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Policing our Protests

News reports that cops are softening their approach to policing Trump protests

Posted on
May 10, 2017

Imagine a nation where you can be arrested for protesting the policies of the President. Well stop imagining things because it's here. Read this, we can't make this stuff up.

Suffolk police are taking a gentler approach with protesters, deploying officers to rallies wearing light blue “community policing” jackets that cover weapons and promising not to use crime scene tape to cordon off demonstrations.

Activists met with Suffolk Police Commissioner Timothy Sini and County Executive Steve Bellone in recent weeks and voiced concern that heavy police presence and the yellow tape feeds a narrative that protesters are dangerous.

“A lot of conservative media and conservative politicians are framing us as criminals,” said Cindy Morris, 38, a Stony Brook resident who formed the group Time2Care LI after November’s election. The changes, she said, “are part of making sure that we, protesters, are viewed as part of the democratic process, not criminals.”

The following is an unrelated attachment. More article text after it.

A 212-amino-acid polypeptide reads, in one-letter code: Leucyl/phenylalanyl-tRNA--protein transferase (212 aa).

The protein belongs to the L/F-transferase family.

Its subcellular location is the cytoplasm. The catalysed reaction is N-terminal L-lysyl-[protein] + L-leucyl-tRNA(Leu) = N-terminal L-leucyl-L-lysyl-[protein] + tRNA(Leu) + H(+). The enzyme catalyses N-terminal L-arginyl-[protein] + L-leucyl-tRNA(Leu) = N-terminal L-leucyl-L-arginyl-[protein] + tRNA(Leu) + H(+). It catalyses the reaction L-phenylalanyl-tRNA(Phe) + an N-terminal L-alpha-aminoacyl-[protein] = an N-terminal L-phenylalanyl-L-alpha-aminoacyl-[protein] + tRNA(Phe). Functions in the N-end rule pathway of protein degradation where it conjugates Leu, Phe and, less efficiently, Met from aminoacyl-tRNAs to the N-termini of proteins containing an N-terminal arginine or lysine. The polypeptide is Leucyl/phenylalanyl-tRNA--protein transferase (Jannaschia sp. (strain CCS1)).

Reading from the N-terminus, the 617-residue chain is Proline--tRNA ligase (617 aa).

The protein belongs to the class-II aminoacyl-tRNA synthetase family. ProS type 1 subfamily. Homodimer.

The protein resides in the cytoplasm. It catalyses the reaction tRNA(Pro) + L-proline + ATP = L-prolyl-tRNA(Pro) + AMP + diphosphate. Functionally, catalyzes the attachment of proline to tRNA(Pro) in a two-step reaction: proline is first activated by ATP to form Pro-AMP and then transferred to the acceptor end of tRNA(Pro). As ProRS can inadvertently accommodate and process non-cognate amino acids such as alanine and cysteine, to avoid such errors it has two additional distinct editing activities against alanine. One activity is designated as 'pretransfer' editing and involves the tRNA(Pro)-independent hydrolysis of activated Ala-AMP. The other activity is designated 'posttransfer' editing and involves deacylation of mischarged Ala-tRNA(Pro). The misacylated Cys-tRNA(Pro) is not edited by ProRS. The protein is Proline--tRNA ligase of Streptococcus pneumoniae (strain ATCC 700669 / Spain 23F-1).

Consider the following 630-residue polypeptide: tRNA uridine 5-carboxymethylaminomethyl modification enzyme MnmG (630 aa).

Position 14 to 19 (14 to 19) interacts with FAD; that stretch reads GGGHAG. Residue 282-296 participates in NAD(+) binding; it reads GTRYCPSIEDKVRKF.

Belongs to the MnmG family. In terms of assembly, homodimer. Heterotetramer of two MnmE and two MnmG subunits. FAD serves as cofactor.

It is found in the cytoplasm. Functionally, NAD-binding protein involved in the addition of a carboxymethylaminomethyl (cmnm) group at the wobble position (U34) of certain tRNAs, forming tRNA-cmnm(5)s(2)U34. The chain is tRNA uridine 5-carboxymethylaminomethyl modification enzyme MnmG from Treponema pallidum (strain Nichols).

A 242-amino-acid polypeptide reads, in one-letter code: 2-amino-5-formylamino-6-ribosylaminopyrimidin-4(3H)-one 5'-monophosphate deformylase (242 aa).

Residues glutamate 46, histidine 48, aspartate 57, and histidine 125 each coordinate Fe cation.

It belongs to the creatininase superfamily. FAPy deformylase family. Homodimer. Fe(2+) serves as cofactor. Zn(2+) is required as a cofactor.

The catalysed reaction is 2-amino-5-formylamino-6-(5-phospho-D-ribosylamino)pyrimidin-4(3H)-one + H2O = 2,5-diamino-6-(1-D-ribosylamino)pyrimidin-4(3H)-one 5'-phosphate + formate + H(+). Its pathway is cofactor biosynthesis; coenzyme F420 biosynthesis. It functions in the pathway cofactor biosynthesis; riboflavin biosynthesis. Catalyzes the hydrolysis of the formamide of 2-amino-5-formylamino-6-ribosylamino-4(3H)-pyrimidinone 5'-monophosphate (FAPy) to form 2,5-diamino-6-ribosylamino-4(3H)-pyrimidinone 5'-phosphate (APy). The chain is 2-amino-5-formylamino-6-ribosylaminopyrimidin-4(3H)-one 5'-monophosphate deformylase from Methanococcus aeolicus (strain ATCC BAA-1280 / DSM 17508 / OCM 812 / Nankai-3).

Suffolk police want to “set a tone that is welcoming, not stifling, of First Amendment activity,” Sini said.

“The Suffolk County Police Department is the people’s Department, and we have an obligation to ensure that public demonstrations are done lawfully and peacefully,” he said in a statement.

Assistant Police Commissioner Justin Meyers confirmed that some officers would wear blue jackets while others would be in their regular uniforms.

“There will be times when it’s more appropriate for public safety to also have uniformed officers. When and where we can deploy blue-jacket officers, we will make an effort to do so,” Meyers said.

Long Island has seen a surge in public protests by liberal groups since the election of Republican President Donald Trump.

Bellone reached out to activists after backlash against a proposed county law that would have charged a fee for protests and required police to be notified 60 days in advance of a gathering. Bellone’s administration quickly withdrew the bill and said the intent was not to target protests, but rather to target for-profit events.

Ruth Cohen, 78, a protester from Lake Grove, said the meetings with county leadership were productive.

She had complained of being joined by a dozen police officers as the lone protester outside a Rep. Lee Zeldin (R-Shirley) event in February.

“It makes us look like we’re troublemakers to anyone driving by. The visuals were very bad for us,” she said.

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